The idea behind bankroll management is pretty simple actually: avoid getting broke. But this is something that is easier said than done. Casinos are designed to leech money out of their patrons, after all. The house advantage will always be there.
Bankroll management is the art of maintaining one’s bankroll at casino games, while at the same time, minimizing one’s risk of going broke. The thought here is to make your money last as long as possible; aside from determining the amount of money that you’ll need to comfortably play at the tables, you also need to factor in the losses that you’ll inevitably gain throughout the course of your play.
“So, how big should my bankroll be?” you ask. Accurately determining this amount is actually complicated, especially for newbies, since it requires a little bit of knowledge of win rates, variance, standard deviation, and precise assessment of one’s own skill (especially for games like poker or blackjack).
To make things less complicated, here is a simple formula which you can use for bankroll computation:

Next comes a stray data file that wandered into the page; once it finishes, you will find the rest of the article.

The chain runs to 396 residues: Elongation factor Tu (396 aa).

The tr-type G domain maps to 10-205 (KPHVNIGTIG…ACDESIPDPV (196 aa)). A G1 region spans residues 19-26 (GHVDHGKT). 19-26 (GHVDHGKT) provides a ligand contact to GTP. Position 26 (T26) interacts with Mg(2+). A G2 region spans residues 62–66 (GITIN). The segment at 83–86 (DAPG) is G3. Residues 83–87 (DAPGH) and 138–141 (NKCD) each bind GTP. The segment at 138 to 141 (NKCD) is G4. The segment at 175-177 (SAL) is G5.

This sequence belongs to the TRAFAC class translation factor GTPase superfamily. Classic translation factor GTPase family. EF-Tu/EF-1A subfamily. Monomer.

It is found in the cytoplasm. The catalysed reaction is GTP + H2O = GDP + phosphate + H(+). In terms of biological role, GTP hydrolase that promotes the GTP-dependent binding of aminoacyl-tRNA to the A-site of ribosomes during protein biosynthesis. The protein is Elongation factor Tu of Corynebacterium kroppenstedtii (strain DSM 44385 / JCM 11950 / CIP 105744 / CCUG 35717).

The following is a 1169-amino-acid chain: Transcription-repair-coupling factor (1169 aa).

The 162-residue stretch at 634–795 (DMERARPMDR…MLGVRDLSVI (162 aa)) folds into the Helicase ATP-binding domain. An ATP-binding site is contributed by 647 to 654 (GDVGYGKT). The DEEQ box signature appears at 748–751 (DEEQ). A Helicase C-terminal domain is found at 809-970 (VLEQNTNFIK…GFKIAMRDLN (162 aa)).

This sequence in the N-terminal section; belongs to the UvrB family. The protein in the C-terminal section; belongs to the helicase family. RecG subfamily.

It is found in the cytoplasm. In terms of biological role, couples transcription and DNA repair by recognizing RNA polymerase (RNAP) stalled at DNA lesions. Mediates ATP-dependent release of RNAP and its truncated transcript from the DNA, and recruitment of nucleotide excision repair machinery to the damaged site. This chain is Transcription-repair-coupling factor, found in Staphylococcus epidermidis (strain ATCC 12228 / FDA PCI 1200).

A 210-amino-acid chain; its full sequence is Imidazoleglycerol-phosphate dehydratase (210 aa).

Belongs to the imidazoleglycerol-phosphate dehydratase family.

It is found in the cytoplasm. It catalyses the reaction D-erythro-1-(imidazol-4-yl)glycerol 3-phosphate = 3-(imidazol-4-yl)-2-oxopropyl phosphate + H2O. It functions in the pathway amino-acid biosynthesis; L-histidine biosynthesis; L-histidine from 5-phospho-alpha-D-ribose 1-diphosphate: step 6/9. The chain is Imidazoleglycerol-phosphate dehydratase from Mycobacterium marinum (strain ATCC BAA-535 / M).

(Average Bet Size)(# of Bets Made Per Hour)(Estimated Playing Hours)(0.2) = Bankroll Amount
Since most players can never achieve optimal play at the tables (unless you’re a really excellent player), the 0.2 above accounts for this error and of course, the house edge.
If you don’t like computing stuff such as returns, win rates and such, and you really want to make things as simple as possible, you just need to remember these few pointers:
Never, ever gamble on credit. If you’re at a casino and you run out of cash, then stop playing at once. Using a credit card gives you an illusion of having unlimited money, and this makes it easier for you to lose track of your finances. And think about the outrageous interest your bank will charge you after just one night of inhibition at your local casino.
Make a budget and stick to it religiously. Even better, divide your playing money according to the number of games that you estimate that you’ll be playing. Never bring more money than you need and know your wallet’s limits.
If you find yourself on a losing streak, you might be tempted to “break even” by betting larger amounts and playing recklessly to compensate for your losses. Don’t do this. Instead, take a deep breath and check your bankroll first. Can you afford to go on? Or should you call it a day and go home? Remember, even the best players experienced debilitating losing streaks at least once. This is something you can’t break just by betting bigger and bigger amounts.
Don’t impress other players with unrealistic bets. Stick only to tables you can afford. Always remember to play for fun first, instead of playing for money.